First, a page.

The Hobys returned from Italy in mid-1555 when the mood in England became more conciliatory. Philip died in 1558. Since he lacked an heir, he left most of his possessions, including Bisham Abbey, to Thomas.
The experience which Thomas had gained abroad in languages, travel, and courtly behaviour meant that he was well placed to follow his late half-brother into a high-ranking position at court. His breakthrough came in March 1566 when he was made ambassador to France. However, having travelled to Paris to take up his new appointment, he became seriously ill and he died on 13 July 1566.
Since Sir Philip still lacked a tomb, Thomas’ widow, Elizabeth, commissioned a single monument to commemorate both her husband (front) and her brother-in-law (back). The monument is striking in its Italian influences. Whereas English tombs conventionally portrayed their subjects in a recumbent posture, the Hobys were presented reclining with one hand akimbo. This gesture was almost certainly borrowed from Italian sculpture or portraiture, and has been linked to the courtly concept of sprezzatura (‘studied carelessness’), a highly influential concept which has its origins in Baldassare Castiglione’s Libro del cortegiano.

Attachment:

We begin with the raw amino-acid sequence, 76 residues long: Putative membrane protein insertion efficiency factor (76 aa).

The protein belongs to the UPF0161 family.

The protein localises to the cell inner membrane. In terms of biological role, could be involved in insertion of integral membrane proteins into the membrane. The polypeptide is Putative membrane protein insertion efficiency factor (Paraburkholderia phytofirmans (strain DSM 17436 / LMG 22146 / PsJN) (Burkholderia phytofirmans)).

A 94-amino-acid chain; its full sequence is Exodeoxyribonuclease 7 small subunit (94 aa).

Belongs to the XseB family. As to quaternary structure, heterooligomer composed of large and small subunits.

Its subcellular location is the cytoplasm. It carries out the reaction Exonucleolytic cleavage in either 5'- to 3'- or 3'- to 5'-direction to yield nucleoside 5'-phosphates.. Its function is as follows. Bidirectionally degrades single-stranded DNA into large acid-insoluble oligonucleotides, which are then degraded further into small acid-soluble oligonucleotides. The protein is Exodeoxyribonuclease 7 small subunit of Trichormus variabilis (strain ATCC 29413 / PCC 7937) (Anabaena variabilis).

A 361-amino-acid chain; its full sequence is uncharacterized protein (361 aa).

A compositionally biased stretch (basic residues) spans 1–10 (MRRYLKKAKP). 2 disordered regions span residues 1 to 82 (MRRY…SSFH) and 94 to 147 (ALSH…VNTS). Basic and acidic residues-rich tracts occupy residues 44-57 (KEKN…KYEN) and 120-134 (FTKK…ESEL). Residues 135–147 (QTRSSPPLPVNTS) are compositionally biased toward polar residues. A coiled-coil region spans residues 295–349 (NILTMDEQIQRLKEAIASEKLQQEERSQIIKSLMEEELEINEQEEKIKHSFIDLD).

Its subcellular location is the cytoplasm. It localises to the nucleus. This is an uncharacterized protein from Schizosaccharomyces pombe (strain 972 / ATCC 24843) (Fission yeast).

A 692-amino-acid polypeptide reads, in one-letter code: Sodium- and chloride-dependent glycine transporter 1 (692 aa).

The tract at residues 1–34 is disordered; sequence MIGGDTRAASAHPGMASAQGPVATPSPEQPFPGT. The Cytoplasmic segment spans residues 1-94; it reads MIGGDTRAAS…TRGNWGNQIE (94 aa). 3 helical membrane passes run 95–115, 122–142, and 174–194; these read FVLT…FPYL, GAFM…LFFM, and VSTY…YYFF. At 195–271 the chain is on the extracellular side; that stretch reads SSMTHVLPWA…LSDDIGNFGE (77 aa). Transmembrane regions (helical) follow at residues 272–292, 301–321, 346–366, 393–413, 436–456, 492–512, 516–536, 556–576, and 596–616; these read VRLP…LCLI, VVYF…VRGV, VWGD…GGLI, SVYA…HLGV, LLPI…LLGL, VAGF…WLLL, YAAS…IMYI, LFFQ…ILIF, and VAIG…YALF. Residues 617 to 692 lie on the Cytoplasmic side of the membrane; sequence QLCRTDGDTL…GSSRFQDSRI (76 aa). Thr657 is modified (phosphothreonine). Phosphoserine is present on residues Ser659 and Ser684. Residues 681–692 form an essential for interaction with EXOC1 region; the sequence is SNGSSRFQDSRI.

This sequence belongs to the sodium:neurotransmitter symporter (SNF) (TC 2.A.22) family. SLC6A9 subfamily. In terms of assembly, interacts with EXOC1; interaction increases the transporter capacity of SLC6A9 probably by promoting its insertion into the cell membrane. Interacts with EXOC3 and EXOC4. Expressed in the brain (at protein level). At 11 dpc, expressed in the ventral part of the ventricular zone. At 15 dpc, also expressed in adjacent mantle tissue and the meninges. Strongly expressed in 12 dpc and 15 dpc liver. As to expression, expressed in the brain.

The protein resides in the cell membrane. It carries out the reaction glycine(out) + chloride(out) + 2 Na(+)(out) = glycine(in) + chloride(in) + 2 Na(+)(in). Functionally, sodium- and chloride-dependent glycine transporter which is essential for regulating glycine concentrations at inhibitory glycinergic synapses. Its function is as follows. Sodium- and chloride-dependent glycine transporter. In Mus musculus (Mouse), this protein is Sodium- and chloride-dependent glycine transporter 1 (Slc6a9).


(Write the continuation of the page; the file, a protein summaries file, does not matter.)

Funerary monument for Sir Philip Hoby and Sir Thomas Hoby, attrib. Cornelius Cure, in or after 1566, alabaster, Church of All Saints, Bisham, Berkshire. Photo: Angelo Hornak; Alamy Stock Photo.